The point of the class is basically to give students a wider perspective by exposing them to functional programming. The primary language of the course is Haskell, but I also talk about Hume, and the last time I dedicated a lesson to Timber too, as the official name of the course is Embedded Functional Programming for historical reasons. We even used Hume to control Mindstorms NXT robots and a Tmote Sky sensor the first time this class was held, but this proved to be a bit too complicated due to the lacking toolset for this language, so the topic slowly shifted towards general practical FP. While one might argue that Haskell is not the most practical language, it is definitely among the few languages that’s both useful for real-life purposes and can broaden one’s mind to a great extent.

I always take the time to ask everyone about their learning experience, what they found easy or hard while working on their assignment. Since students can have rather different past experiences, I let everyone choose the topic on their own, the only constraint being that the program should be interactive in some way. In other words, I don’t want to see pure data grinding, because there is another class with that focus, and it’s probably more rewarding for newcomers to see something move and respond right away.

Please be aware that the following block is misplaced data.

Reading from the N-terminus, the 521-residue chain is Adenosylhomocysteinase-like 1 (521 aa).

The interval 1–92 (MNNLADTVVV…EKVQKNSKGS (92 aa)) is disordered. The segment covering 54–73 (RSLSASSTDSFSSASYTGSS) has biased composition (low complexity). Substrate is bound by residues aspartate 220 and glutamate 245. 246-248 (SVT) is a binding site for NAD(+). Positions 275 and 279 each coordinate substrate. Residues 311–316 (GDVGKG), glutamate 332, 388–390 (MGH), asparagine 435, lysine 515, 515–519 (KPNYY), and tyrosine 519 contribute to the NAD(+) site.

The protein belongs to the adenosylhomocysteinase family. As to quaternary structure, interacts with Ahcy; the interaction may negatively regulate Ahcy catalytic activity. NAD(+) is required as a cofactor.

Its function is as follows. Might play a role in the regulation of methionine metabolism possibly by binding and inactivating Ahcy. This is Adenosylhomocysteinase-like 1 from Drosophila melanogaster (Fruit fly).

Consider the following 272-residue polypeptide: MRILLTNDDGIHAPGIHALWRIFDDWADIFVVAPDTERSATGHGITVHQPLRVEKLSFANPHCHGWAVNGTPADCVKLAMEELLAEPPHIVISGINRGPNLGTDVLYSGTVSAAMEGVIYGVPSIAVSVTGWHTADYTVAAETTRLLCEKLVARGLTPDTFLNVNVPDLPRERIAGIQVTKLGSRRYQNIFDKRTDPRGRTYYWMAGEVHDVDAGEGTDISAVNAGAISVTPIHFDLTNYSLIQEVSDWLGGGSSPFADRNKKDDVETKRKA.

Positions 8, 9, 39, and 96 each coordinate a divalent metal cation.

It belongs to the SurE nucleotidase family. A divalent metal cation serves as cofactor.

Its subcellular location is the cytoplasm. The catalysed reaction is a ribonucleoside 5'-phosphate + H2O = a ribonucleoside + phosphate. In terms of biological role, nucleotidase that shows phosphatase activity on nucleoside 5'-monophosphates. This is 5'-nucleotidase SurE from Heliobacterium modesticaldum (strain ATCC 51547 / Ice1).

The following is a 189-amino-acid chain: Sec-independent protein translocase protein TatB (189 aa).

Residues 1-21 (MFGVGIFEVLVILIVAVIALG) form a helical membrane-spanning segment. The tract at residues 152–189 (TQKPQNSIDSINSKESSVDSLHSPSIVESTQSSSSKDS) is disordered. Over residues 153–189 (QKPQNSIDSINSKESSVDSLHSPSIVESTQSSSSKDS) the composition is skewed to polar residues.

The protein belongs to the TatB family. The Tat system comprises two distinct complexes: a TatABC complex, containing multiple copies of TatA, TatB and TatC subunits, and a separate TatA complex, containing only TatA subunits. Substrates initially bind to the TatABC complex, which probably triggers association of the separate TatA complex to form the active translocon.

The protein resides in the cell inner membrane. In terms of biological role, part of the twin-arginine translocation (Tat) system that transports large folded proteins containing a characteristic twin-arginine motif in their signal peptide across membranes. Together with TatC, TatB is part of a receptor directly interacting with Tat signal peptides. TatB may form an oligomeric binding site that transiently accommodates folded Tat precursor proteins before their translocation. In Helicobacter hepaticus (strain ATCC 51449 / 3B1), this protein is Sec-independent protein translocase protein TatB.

While talking to Viktor, he had remark that the approach being ‘not object oriented enough’ (I hope I’m not misquoting him too much here) was somewhat inconvenient. Afterwards, we had a little conversation about FP being a completely different approach to modularisation than OO. Nevertheless, even if I have a few years of experience with functional languages, I still found it hard to respond to questions pertaining concrete problems. I believe it would help a lot if there was some kind of tutorial on designing real-life applications in the style of Why Functional Programming Matters. Is there such a guide somewhere, or only in the brains of experienced people and scattered everywhere across the web? My dear readers, please help me out!